My aunt, I may observe, allowed my horse on the forbidden ground, but had not at all relented towards the donkeys.

“He will be fresh enough presently!” said I.

“The ride will do his master good, at all events,” observed my aunt, glancing at the papers on my table. “Ah, child, you pass a good many hours here. I never thought, when I used to read books, what work it was to write them.”

“It’s work enough to read them, sometimes,” I returned. “As to the writing, it has its own charms, aunt.”

“Ah! I see!” said my aunt. “Ambition, love of approbation, sympathy, and much more, I suppose? Well: go along with you!”

“Do you know anything more,” said I, standing composedly before her—she had patted me on the shoulder, and sat down in my chair, “of that attachment of Agnes?”

She looked up in my face a little while, before replying—

“I think I do, Trot.”

“Are you confirmed in your impression?” I inquired.

“I think I am, Trot.”

She looked so steadfastly at me: with a kind of doubt, or pity, or suspense in her affection: that I summoned the stronger determination to show her a perfectly cheerful face.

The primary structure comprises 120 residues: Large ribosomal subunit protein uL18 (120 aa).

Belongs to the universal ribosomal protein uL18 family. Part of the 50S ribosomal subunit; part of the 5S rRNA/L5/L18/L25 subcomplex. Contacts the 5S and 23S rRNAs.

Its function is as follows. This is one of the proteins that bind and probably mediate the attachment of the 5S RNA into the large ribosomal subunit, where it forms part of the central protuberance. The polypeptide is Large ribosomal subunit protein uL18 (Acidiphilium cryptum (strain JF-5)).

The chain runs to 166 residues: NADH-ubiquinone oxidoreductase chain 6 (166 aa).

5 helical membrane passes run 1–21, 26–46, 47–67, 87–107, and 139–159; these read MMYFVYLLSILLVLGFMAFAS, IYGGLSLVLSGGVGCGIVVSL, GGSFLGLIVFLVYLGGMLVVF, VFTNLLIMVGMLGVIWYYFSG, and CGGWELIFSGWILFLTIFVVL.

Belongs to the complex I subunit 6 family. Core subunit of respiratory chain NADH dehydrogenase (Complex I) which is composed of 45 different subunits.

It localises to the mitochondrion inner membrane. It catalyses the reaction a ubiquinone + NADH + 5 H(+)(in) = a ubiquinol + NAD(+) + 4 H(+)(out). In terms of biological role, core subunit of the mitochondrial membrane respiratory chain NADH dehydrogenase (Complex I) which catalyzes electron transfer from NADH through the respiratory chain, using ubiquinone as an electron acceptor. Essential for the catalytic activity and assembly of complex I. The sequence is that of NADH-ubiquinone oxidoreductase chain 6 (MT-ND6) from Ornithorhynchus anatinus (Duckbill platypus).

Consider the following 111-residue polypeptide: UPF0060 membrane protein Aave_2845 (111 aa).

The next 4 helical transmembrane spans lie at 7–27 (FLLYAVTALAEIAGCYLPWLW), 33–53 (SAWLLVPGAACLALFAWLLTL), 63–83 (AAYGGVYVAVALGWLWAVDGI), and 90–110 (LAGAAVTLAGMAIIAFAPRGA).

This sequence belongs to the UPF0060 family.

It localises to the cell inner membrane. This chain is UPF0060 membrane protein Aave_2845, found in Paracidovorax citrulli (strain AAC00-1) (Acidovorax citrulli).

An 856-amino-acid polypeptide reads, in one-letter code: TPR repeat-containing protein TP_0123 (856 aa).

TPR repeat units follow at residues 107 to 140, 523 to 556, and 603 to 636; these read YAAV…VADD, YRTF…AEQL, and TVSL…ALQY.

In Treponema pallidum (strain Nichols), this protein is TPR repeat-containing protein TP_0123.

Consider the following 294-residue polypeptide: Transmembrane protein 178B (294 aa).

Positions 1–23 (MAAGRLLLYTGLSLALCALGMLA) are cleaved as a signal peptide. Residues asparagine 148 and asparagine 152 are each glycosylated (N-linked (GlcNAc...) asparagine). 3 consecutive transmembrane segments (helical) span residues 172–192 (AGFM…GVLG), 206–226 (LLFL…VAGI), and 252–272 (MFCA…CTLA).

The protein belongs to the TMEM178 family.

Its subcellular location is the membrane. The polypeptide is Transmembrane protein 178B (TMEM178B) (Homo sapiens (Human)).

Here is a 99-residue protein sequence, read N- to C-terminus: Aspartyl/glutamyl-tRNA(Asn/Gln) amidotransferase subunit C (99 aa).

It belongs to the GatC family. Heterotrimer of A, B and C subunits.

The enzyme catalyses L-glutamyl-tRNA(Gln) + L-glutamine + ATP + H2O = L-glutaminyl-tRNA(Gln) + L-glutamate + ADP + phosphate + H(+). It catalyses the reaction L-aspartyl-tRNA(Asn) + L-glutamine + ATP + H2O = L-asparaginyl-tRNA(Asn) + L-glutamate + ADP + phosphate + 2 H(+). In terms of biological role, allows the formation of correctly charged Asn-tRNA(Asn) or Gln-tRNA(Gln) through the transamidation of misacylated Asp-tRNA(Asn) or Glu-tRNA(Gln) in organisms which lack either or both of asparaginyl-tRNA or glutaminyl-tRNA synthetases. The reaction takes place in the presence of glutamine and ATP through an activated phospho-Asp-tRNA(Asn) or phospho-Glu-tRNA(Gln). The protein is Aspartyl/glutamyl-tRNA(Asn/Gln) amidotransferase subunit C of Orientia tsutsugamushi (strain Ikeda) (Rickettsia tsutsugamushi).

“And what is more, Trot—” said my aunt.


“I think Agnes is going to be married.”

“God bless her!” said I, cheerfully.

“God bless her!” said my aunt, “and her husband too!”

I echoed it, parted from my aunt, went lightly down-stairs, mounted, and rode away. There was greater reason than before to do what I had resolved to do.

How well I recollect the wintry ride! The frozen particles of ice, brushed from the blades of grass by the wind, and borne across my face; the hard clatter of the horse’s hoofs, beating a tune upon the ground; the stiff-tilled soil; the snow-drift, lightly eddying in the chalk-pit as the breeze ruffled it; the smoking team with the waggon of old hay, stopping to breathe on the hill-top, and shaking their bells musically; the whitened slopes and sweeps of Down-land lying against the dark sky, as if they were drawn on a huge slate!

I found Agnes alone. The little girls had gone to their own homes now, and she was alone by the fire, reading. She put down her book on seeing me come in; and having welcomed me as usual, took her work-basket and sat in one of the old-fashioned windows.

I sat beside her on the window-seat, and we talked of what I was doing, and when it would be done, and of the progress I had made since my last visit. Agnes was very cheerful; and laughingly predicted that I should soon become too famous to be talked to, on such subjects.

“So I make the most of the present time, you see,” said Agnes, “and talk to you while I may.”

  By PanEris using Melati.

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